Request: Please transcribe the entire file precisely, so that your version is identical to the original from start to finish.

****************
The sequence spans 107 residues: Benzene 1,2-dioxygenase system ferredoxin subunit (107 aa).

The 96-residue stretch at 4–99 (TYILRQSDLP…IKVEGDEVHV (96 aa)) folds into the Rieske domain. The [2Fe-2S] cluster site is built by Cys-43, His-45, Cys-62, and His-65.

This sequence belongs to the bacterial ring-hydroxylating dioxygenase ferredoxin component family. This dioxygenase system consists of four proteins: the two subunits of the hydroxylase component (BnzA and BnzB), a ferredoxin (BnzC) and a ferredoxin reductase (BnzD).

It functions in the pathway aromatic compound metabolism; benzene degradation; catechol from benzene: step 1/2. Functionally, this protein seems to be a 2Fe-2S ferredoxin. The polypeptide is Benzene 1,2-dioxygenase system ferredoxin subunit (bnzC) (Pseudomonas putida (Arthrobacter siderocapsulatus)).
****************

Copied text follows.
The sequence spans 107 residues: Benzene 1,2-dioxygenase system ferredoxin subunit (107 aa).

The 96-residue stretch at 4–99 (TYILRQSDLP…IKVEGDEVHV (96 aa)) folds into the Rieske domain. The [2Fe-2S] cluster site is built by Cys-43, His-45, Cys-62, and His-65.

This sequence belongs to the bacterial ring-hydroxylating dioxygenase ferredoxin component family. This dioxygenase system consists of four proteins: the two subunits of the hydroxylase component (BnzA and BnzB), a ferredoxin (BnzC) and a ferredoxin reductase (BnzD).

It functions in the pathway aromatic compound metabolism; benzene degradation; catechol from benzene: step 1/2. Functionally, this protein seems to be a 2Fe-2S ferredoxin. The polypeptide is Benzene 1,2-dioxygenase system ferredoxin subunit (bnzC) (Pseudomonas putida (Arthrobacter siderocapsulatus)).